Sunday, April 10, 2005

And miles to go before I sleep...

I am having one of those periods where I can't seem to dance fast enough, or my eyes are bigger than my stomach. Basically, I look at my house and am thinking "we need this and that and this and that and this and that" -oh my! Seriously though, sometimes it's hard to know what you want and know what needs to be done when you cannot for many reasons do it all at the same time.

I do know for a fact that even if we were paying others to do all these little things and for some of them we will be doing just that, that even paying others to do it, you still can't get it done as fast as you'd like. I am witnessing this right now with my boss, who is having a large addition on her home done. Trying to get the designer's attention and get suppliers to respond and then ordering everything on schedule seems like it just does not happen. I wonder if somewhere, there is someone who has experienced a smooth renovation? Probably not. In fact, I wonder if doing the work yourself makes it go smoother in some ways because you can (usually) control yourself better than others...

I also wanted to ask people's opinion on an issue we have come across. They are putting up a fence next door on the new 6 unit condo building. Two things happened: (1) they put the "back side" of the fence facing us and (2) they put the posts right on the property line.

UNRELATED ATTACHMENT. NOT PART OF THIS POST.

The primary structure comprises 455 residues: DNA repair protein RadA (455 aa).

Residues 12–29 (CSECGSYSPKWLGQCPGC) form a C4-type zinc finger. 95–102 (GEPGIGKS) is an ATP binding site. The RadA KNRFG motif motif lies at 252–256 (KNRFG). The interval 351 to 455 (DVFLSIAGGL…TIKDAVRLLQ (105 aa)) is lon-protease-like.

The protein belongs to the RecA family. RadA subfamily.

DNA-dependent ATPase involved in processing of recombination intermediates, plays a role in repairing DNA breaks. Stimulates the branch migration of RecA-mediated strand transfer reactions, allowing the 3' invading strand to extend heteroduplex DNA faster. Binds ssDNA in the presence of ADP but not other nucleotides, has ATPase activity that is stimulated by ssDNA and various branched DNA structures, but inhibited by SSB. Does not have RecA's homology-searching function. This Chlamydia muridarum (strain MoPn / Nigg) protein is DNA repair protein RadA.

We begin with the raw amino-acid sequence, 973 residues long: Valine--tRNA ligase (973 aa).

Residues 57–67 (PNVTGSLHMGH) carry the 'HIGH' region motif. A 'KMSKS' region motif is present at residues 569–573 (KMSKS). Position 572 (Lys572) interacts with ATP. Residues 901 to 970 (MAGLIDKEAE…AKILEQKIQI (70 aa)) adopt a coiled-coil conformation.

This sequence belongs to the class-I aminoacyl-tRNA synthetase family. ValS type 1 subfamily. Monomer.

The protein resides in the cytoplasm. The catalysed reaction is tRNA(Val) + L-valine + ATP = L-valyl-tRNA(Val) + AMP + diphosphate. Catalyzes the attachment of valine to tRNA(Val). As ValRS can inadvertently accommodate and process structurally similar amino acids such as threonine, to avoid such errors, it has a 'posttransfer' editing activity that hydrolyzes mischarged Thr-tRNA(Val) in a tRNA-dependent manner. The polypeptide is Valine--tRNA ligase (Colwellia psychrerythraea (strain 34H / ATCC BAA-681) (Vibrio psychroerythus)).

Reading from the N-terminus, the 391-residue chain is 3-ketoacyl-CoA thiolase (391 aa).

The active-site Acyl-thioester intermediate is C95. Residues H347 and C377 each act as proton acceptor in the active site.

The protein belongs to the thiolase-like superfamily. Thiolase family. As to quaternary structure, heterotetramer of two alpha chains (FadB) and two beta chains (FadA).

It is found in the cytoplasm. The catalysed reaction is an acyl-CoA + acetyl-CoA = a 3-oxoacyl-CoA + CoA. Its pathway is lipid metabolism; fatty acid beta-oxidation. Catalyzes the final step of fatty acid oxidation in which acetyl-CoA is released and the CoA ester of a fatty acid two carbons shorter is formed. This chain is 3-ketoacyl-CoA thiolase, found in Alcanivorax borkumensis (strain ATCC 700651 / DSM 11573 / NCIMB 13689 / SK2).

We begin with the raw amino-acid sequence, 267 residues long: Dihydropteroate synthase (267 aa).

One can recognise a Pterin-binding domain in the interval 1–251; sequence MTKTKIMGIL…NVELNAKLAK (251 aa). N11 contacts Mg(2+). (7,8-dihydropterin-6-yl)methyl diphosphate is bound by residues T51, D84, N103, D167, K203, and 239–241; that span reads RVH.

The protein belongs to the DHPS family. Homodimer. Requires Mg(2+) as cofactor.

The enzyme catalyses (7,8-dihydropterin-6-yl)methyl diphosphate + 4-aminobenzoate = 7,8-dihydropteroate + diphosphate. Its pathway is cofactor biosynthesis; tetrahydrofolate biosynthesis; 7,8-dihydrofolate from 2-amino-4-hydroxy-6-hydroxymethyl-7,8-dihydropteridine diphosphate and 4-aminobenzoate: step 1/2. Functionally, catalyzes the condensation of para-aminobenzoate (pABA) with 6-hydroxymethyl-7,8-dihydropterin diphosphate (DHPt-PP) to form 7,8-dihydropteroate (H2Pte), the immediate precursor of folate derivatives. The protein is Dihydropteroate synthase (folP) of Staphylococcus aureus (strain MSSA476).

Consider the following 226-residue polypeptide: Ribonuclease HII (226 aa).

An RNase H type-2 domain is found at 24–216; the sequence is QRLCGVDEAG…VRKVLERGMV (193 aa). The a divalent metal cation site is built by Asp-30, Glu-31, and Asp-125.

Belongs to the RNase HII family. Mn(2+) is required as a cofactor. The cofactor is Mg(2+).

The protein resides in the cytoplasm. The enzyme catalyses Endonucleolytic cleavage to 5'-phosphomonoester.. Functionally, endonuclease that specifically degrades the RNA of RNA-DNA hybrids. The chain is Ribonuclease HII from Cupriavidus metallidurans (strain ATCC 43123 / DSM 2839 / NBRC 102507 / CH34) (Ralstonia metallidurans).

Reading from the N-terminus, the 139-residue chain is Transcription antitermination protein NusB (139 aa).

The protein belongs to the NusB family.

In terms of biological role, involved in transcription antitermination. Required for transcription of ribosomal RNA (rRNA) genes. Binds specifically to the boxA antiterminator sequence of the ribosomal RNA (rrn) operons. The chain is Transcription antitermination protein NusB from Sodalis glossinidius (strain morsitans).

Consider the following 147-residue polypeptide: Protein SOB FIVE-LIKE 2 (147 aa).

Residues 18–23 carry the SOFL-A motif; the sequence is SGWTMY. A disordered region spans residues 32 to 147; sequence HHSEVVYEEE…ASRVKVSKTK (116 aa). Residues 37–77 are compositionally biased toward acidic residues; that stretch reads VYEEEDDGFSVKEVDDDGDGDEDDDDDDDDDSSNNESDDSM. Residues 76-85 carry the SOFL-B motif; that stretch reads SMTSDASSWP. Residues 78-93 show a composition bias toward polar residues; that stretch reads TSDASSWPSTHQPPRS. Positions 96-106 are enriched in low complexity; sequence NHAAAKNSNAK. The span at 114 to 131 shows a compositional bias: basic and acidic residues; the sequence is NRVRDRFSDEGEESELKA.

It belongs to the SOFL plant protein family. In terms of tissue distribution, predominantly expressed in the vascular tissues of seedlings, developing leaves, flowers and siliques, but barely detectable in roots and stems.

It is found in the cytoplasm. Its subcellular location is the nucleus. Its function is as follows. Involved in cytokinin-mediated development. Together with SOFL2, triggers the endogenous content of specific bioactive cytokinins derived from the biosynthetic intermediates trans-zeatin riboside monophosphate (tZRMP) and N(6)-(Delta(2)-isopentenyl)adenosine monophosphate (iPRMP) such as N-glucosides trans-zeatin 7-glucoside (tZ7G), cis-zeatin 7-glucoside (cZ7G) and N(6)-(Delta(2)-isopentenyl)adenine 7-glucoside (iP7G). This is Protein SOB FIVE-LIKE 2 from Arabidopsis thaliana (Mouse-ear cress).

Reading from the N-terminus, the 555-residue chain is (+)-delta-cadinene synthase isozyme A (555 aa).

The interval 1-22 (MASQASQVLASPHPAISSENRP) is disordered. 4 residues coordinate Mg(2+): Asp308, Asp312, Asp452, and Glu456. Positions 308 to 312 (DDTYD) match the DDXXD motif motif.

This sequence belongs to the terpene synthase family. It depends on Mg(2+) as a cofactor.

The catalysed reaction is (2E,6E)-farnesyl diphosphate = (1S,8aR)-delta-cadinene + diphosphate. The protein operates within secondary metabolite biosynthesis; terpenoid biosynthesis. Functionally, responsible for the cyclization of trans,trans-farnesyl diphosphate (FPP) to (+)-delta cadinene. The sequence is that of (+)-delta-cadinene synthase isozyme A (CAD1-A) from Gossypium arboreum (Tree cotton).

Steve says that "in the old days" people would never put the bad side of a fence facing the neighbors or facing out- does anyone agree with that? What would Robert Frost say? Were people more courteous back in the 1930s or 1940s for example? Steve said there is a company called that makes a fence called a a good-neighbor fence, which is attractive on both sides for you and your neighbors. I looked up this so-called "good-neighbor" fence and it is lovely, but won't work for the rough around the edges area we live in- we need a privacy fence here.

I am pretty sure they should have put the fence 5-6 inches off the property line because if we ever want to put a fence there, there is no where for us to put it. Our sidewalk runs right up to their posts. We will be watching carefully what they do in the backyard this week...

10 comments:

Greg said...

When I was a boy the fence in our backyard had 1X6 dog-eared boards on both side. There was about a 4 inch gap between the boards on both sides. The boards were off-set. Does that make sense? Everyone had privacy and both sides looked good. It may have only taken 20% more boards to make. When I built my fences at my last house I put the good side out for 2 reasons. I wanted it took look nice from the outside, but I also figured it was harder to climb up on if the rails were on my side of the fence.

As for speed of work, it never goes fast enough. I do everything myself. I think I would explode if I had to deal with contractors on the amount of work I'm doing. If things get behind I only have myself to blame.

Grex

The Old Man said...

I've heard stories about setting your fence up both ways--nice side facing you, and nice side facing the neighbors, so I'm not sure what to do there.

However, they should ABSOLUTELY NOT be placing their fence ON the property line. If you have a plat for your property showing that they're on the line, I would take it up with the condo ass'n IMMEDIATELY, informing them that they need to back off, and if they don't comply, I'd take it up with the city.

Then again, that's just me... I firmly believe in being a good neighbor, and if I were putting up a fence between our house and the condo building next door, I'd certainly have a chat with the condo president before going ahead, at the very least to be "neighborly" and let them know what's going on.

-Brian